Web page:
21: There is a suddenly a change over in the music (a crescendo) as Jacqueline comes home from mass with Maitre Andre. Jacqueline is introduced to Clavaroche and alone together he tries to seduce her after she goes on about how she and her elderly husband (Andre is over 60) have what basically amounts to a father-daughter relationship. At first she thinks his overtures are a joke but she soon feels herself falling against her better judgement *. Maitre Andre comes on and the three embark on a trio focusing on Clavaroche’s name.

24.30: Fortunio sees Jacqueline and instantly explodes with love for her *. Landry, shocked, tells him that she is their employer’s wife and now Fortunio wants to work as a clerk. A cute little march tune (lead at first by a solo flute) closes the act.

ACT 2: Jacqueline’s chambers.

2: Maitre Andre is furious (as is the orchestra). He wakes up Jacqueline with accusations that one of his clerks, Guillaume, saw a man the previous night enter her bedroom window. She distracts him with a strong but sweet plea that he neglects her **. They engage in a musically relatively dull dialogue given the circumstance until about three minutes in when she tenderly reminds him that today is their wedding anniversary, and he woke her so violently regarding someone who is most likely her maid’s lover. He draws the curtain, she makes to go back to bed and he goes.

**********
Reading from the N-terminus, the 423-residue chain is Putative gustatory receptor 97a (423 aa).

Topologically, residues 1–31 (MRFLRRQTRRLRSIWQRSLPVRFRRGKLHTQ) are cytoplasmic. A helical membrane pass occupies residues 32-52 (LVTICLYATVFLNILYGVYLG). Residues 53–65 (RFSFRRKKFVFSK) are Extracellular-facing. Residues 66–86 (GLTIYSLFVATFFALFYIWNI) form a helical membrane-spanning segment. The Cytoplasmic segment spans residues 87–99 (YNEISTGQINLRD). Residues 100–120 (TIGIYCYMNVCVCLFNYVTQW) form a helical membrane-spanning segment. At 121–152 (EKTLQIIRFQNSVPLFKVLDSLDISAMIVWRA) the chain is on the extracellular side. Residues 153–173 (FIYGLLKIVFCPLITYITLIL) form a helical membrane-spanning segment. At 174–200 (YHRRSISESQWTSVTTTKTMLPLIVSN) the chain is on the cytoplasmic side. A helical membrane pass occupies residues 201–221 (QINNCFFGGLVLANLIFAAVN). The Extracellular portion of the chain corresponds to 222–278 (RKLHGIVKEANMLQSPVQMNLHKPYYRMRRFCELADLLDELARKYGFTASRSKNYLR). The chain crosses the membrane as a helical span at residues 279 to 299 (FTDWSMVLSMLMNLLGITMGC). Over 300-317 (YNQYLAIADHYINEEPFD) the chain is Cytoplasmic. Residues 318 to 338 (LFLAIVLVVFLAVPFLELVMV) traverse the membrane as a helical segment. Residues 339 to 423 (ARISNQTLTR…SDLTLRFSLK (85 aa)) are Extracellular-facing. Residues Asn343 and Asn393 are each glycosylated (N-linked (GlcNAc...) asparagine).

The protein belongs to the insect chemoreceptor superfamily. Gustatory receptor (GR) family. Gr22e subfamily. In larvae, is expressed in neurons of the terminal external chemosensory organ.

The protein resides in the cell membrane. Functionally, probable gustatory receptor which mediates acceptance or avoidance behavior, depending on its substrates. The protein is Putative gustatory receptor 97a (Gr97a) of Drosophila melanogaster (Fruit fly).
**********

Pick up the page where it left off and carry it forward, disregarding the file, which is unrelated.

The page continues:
10: But NO! It was not the maid’s lover who sneaked in last night but Clavaroche who consummated an affair with the not so innocent Jacqueline *. He gets a crazy idea in his head about killing Andre in a duel but they decide on a decoy who will be suspected by Andre instead while his relationship with Jacqueline will be totally innocent. Madelon, Jacqueline’s maid, tells her to take Fortunio as the decoy.